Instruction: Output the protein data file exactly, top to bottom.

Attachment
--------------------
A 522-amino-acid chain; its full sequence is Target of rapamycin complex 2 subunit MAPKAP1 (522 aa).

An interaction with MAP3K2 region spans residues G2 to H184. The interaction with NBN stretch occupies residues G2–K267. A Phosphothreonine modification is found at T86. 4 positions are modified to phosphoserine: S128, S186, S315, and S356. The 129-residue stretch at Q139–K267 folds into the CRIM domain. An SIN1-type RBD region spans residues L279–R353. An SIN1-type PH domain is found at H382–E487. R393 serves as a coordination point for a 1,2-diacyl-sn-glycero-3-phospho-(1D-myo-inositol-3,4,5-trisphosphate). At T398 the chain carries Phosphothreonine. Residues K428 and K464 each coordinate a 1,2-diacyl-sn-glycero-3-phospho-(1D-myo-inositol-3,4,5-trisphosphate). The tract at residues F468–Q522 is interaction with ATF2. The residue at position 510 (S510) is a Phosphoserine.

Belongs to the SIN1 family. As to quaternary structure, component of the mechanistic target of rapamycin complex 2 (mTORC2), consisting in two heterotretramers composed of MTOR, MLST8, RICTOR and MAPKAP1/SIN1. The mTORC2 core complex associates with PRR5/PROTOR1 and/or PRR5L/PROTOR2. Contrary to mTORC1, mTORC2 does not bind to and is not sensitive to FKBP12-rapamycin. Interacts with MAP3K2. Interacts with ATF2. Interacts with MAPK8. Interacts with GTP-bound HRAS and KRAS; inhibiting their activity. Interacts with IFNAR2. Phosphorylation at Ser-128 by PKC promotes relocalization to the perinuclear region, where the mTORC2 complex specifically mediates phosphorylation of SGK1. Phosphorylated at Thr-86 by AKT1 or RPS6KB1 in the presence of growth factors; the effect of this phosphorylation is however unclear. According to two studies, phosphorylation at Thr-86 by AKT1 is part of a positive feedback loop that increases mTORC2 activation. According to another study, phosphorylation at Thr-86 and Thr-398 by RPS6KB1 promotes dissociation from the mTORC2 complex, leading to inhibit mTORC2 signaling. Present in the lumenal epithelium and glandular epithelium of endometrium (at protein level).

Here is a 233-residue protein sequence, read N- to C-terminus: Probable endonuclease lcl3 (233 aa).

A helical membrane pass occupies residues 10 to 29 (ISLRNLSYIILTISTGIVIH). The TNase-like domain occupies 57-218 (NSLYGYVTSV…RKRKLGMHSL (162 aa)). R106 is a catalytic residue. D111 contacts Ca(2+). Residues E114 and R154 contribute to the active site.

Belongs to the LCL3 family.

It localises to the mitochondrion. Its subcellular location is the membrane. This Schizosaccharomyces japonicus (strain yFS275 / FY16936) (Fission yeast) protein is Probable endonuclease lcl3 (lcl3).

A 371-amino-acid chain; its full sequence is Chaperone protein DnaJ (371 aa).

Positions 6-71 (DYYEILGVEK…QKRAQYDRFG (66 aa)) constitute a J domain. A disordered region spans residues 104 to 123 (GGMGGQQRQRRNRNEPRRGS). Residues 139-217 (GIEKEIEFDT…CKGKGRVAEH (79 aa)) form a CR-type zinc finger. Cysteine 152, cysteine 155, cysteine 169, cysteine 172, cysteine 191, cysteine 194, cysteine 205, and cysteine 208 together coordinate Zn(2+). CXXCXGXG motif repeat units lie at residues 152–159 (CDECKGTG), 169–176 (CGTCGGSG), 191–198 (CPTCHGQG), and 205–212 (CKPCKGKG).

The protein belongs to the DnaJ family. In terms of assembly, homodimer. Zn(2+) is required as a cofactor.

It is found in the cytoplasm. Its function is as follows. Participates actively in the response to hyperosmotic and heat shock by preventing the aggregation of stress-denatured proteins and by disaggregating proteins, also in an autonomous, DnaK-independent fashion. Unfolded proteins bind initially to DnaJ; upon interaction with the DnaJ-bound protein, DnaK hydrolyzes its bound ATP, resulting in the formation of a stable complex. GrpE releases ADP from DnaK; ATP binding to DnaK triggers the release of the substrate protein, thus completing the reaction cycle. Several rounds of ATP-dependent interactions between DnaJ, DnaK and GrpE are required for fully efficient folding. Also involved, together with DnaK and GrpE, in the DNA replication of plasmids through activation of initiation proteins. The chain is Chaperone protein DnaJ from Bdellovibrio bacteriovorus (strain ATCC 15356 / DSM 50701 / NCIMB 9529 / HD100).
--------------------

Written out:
A 522-amino-acid chain; its full sequence is Target of rapamycin complex 2 subunit MAPKAP1 (522 aa).

An interaction with MAP3K2 region spans residues G2 to H184. The interaction with NBN stretch occupies residues G2–K267. A Phosphothreonine modification is found at T86. 4 positions are modified to phosphoserine: S128, S186, S315, and S356. The 129-residue stretch at Q139–K267 folds into the CRIM domain. An SIN1-type RBD region spans residues L279–R353. An SIN1-type PH domain is found at H382–E487. R393 serves as a coordination point for a 1,2-diacyl-sn-glycero-3-phospho-(1D-myo-inositol-3,4,5-trisphosphate). At T398 the chain carries Phosphothreonine. Residues K428 and K464 each coordinate a 1,2-diacyl-sn-glycero-3-phospho-(1D-myo-inositol-3,4,5-trisphosphate). The tract at residues F468–Q522 is interaction with ATF2. The residue at position 510 (S510) is a Phosphoserine.

Belongs to the SIN1 family. As to quaternary structure, component of the mechanistic target of rapamycin complex 2 (mTORC2), consisting in two heterotretramers composed of MTOR, MLST8, RICTOR and MAPKAP1/SIN1. The mTORC2 core complex associates with PRR5/PROTOR1 and/or PRR5L/PROTOR2. Contrary to mTORC1, mTORC2 does not bind to and is not sensitive to FKBP12-rapamycin. Interacts with MAP3K2. Interacts with ATF2. Interacts with MAPK8. Interacts with GTP-bound HRAS and KRAS; inhibiting their activity. Interacts with IFNAR2. Phosphorylation at Ser-128 by PKC promotes relocalization to the perinuclear region, where the mTORC2 complex specifically mediates phosphorylation of SGK1. Phosphorylated at Thr-86 by AKT1 or RPS6KB1 in the presence of growth factors; the effect of this phosphorylation is however unclear. According to two studies, phosphorylation at Thr-86 by AKT1 is part of a positive feedback loop that increases mTORC2 activation. According to another study, phosphorylation at Thr-86 and Thr-398 by RPS6KB1 promotes dissociation from the mTORC2 complex, leading to inhibit mTORC2 signaling. Present in the lumenal epithelium and glandular epithelium of endometrium (at protein level).

Here is a 233-residue protein sequence, read N- to C-terminus: Probable endonuclease lcl3 (233 aa).

A helical membrane pass occupies residues 10 to 29 (ISLRNLSYIILTISTGIVIH). The TNase-like domain occupies 57-218 (NSLYGYVTSV…RKRKLGMHSL (162 aa)). R106 is a catalytic residue. D111 contacts Ca(2+). Residues E114 and R154 contribute to the active site.

Belongs to the LCL3 family.

It localises to the mitochondrion. Its subcellular location is the membrane. This Schizosaccharomyces japonicus (strain yFS275 / FY16936) (Fission yeast) protein is Probable endonuclease lcl3 (lcl3).

A 371-amino-acid chain; its full sequence is Chaperone protein DnaJ (371 aa).

Positions 6-71 (DYYEILGVEK…QKRAQYDRFG (66 aa)) constitute a J domain. A disordered region spans residues 104 to 123 (GGMGGQQRQRRNRNEPRRGS). Residues 139-217 (GIEKEIEFDT…CKGKGRVAEH (79 aa)) form a CR-type zinc finger. Cysteine 152, cysteine 155, cysteine 169, cysteine 172, cysteine 191, cysteine 194, cysteine 205, and cysteine 208 together coordinate Zn(2+). CXXCXGXG motif repeat units lie at residues 152–159 (CDECKGTG), 169–176 (CGTCGGSG), 191–198 (CPTCHGQG), and 205–212 (CKPCKGKG).

The protein belongs to the DnaJ family. In terms of assembly, homodimer. Zn(2+) is required as a cofactor.

It is found in the cytoplasm. Its function is as follows. Participates actively in the response to hyperosmotic and heat shock by preventing the aggregation of stress-denatured proteins and by disaggregating proteins, also in an autonomous, DnaK-independent fashion. Unfolded proteins bind initially to DnaJ; upon interaction with the DnaJ-bound protein, DnaK hydrolyzes its bound ATP, resulting in the formation of a stable complex. GrpE releases ADP from DnaK; ATP binding to DnaK triggers the release of the substrate protein, thus completing the reaction cycle. Several rounds of ATP-dependent interactions between DnaJ, DnaK and GrpE are required for fully efficient folding. Also involved, together with DnaK and GrpE, in the DNA replication of plasmids through activation of initiation proteins. The chain is Chaperone protein DnaJ from Bdellovibrio bacteriovorus (strain ATCC 15356 / DSM 50701 / NCIMB 9529 / HD100).